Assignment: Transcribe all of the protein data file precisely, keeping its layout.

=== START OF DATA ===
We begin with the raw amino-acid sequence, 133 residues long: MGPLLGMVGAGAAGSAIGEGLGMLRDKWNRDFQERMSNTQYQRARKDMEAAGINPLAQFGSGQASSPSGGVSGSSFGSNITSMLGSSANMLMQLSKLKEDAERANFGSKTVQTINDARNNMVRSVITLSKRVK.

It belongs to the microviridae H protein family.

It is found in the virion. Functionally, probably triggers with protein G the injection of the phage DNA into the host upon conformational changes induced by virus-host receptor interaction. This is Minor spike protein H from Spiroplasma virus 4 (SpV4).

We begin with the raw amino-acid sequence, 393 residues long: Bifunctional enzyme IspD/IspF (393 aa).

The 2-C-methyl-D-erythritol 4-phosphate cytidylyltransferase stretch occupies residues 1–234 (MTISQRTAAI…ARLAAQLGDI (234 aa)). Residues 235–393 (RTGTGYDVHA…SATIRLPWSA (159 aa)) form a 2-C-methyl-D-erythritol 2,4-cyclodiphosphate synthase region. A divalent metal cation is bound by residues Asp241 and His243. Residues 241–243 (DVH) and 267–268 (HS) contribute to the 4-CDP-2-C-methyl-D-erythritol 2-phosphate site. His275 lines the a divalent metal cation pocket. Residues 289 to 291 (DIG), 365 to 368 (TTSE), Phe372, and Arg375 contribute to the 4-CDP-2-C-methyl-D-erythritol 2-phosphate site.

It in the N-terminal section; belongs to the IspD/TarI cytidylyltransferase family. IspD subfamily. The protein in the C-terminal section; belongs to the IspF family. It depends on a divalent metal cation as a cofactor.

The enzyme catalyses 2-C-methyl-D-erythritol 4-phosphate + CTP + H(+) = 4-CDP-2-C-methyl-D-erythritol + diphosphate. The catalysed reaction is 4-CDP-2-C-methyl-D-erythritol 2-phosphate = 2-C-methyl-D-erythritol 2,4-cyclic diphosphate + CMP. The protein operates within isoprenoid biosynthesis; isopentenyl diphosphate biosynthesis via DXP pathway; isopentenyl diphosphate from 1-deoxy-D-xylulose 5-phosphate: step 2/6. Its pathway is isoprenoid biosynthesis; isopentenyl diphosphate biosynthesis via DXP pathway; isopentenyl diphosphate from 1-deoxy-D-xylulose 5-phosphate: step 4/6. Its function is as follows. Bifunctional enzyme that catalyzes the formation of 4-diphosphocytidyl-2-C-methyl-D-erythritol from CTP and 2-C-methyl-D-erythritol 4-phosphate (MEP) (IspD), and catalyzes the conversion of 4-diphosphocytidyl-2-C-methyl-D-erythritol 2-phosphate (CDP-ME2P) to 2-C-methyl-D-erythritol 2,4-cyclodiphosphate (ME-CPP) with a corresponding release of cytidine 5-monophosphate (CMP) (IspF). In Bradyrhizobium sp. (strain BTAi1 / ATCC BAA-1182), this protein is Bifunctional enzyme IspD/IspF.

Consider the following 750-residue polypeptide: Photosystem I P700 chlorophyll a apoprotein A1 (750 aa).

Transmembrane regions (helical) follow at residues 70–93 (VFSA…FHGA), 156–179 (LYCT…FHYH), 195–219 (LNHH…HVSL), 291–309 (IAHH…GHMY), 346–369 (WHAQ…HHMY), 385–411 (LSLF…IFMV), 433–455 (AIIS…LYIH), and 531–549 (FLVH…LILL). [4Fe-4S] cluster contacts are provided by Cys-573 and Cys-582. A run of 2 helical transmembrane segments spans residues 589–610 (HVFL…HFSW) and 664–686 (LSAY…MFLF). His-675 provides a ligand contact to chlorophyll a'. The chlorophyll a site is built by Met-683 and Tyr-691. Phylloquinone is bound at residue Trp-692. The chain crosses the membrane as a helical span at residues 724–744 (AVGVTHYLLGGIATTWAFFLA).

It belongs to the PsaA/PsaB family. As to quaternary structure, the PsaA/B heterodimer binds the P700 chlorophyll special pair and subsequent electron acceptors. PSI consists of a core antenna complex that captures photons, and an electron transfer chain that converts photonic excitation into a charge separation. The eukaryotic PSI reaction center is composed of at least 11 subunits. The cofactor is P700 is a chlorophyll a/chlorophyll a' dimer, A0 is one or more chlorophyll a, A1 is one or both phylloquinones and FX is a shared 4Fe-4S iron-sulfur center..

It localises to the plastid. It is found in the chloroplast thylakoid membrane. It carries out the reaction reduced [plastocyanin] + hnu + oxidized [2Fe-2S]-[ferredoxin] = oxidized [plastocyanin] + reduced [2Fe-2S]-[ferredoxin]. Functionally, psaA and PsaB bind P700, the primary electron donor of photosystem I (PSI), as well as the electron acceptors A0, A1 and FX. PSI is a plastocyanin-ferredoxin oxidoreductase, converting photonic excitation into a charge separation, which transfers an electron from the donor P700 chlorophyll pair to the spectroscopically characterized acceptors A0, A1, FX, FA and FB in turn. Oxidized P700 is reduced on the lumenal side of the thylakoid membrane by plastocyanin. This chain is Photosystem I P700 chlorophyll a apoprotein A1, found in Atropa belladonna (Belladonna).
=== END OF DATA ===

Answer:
We begin with the raw amino-acid sequence, 133 residues long: MGPLLGMVGAGAAGSAIGEGLGMLRDKWNRDFQERMSNTQYQRARKDMEAAGINPLAQFGSGQASSPSGGVSGSSFGSNITSMLGSSANMLMQLSKLKEDAERANFGSKTVQTINDARNNMVRSVITLSKRVK.

It belongs to the microviridae H protein family.

It is found in the virion. Functionally, probably triggers with protein G the injection of the phage DNA into the host upon conformational changes induced by virus-host receptor interaction. This is Minor spike protein H from Spiroplasma virus 4 (SpV4).

We begin with the raw amino-acid sequence, 393 residues long: Bifunctional enzyme IspD/IspF (393 aa).

The 2-C-methyl-D-erythritol 4-phosphate cytidylyltransferase stretch occupies residues 1–234 (MTISQRTAAI…ARLAAQLGDI (234 aa)). Residues 235–393 (RTGTGYDVHA…SATIRLPWSA (159 aa)) form a 2-C-methyl-D-erythritol 2,4-cyclodiphosphate synthase region. A divalent metal cation is bound by residues Asp241 and His243. Residues 241–243 (DVH) and 267–268 (HS) contribute to the 4-CDP-2-C-methyl-D-erythritol 2-phosphate site. His275 lines the a divalent metal cation pocket. Residues 289 to 291 (DIG), 365 to 368 (TTSE), Phe372, and Arg375 contribute to the 4-CDP-2-C-methyl-D-erythritol 2-phosphate site.

It in the N-terminal section; belongs to the IspD/TarI cytidylyltransferase family. IspD subfamily. The protein in the C-terminal section; belongs to the IspF family. It depends on a divalent metal cation as a cofactor.

The enzyme catalyses 2-C-methyl-D-erythritol 4-phosphate + CTP + H(+) = 4-CDP-2-C-methyl-D-erythritol + diphosphate. The catalysed reaction is 4-CDP-2-C-methyl-D-erythritol 2-phosphate = 2-C-methyl-D-erythritol 2,4-cyclic diphosphate + CMP. The protein operates within isoprenoid biosynthesis; isopentenyl diphosphate biosynthesis via DXP pathway; isopentenyl diphosphate from 1-deoxy-D-xylulose 5-phosphate: step 2/6. Its pathway is isoprenoid biosynthesis; isopentenyl diphosphate biosynthesis via DXP pathway; isopentenyl diphosphate from 1-deoxy-D-xylulose 5-phosphate: step 4/6. Its function is as follows. Bifunctional enzyme that catalyzes the formation of 4-diphosphocytidyl-2-C-methyl-D-erythritol from CTP and 2-C-methyl-D-erythritol 4-phosphate (MEP) (IspD), and catalyzes the conversion of 4-diphosphocytidyl-2-C-methyl-D-erythritol 2-phosphate (CDP-ME2P) to 2-C-methyl-D-erythritol 2,4-cyclodiphosphate (ME-CPP) with a corresponding release of cytidine 5-monophosphate (CMP) (IspF). In Bradyrhizobium sp. (strain BTAi1 / ATCC BAA-1182), this protein is Bifunctional enzyme IspD/IspF.

Consider the following 750-residue polypeptide: Photosystem I P700 chlorophyll a apoprotein A1 (750 aa).

Transmembrane regions (helical) follow at residues 70–93 (VFSA…FHGA), 156–179 (LYCT…FHYH), 195–219 (LNHH…HVSL), 291–309 (IAHH…GHMY), 346–369 (WHAQ…HHMY), 385–411 (LSLF…IFMV), 433–455 (AIIS…LYIH), and 531–549 (FLVH…LILL). [4Fe-4S] cluster contacts are provided by Cys-573 and Cys-582. A run of 2 helical transmembrane segments spans residues 589–610 (HVFL…HFSW) and 664–686 (LSAY…MFLF). His-675 provides a ligand contact to chlorophyll a'. The chlorophyll a site is built by Met-683 and Tyr-691. Phylloquinone is bound at residue Trp-692. The chain crosses the membrane as a helical span at residues 724–744 (AVGVTHYLLGGIATTWAFFLA).

It belongs to the PsaA/PsaB family. As to quaternary structure, the PsaA/B heterodimer binds the P700 chlorophyll special pair and subsequent electron acceptors. PSI consists of a core antenna complex that captures photons, and an electron transfer chain that converts photonic excitation into a charge separation. The eukaryotic PSI reaction center is composed of at least 11 subunits. The cofactor is P700 is a chlorophyll a/chlorophyll a' dimer, A0 is one or more chlorophyll a, A1 is one or both phylloquinones and FX is a shared 4Fe-4S iron-sulfur center..

It localises to the plastid. It is found in the chloroplast thylakoid membrane. It carries out the reaction reduced [plastocyanin] + hnu + oxidized [2Fe-2S]-[ferredoxin] = oxidized [plastocyanin] + reduced [2Fe-2S]-[ferredoxin]. Functionally, psaA and PsaB bind P700, the primary electron donor of photosystem I (PSI), as well as the electron acceptors A0, A1 and FX. PSI is a plastocyanin-ferredoxin oxidoreductase, converting photonic excitation into a charge separation, which transfers an electron from the donor P700 chlorophyll pair to the spectroscopically characterized acceptors A0, A1, FX, FA and FB in turn. Oxidized P700 is reduced on the lumenal side of the thylakoid membrane by plastocyanin. This chain is Photosystem I P700 chlorophyll a apoprotein A1, found in Atropa belladonna (Belladonna).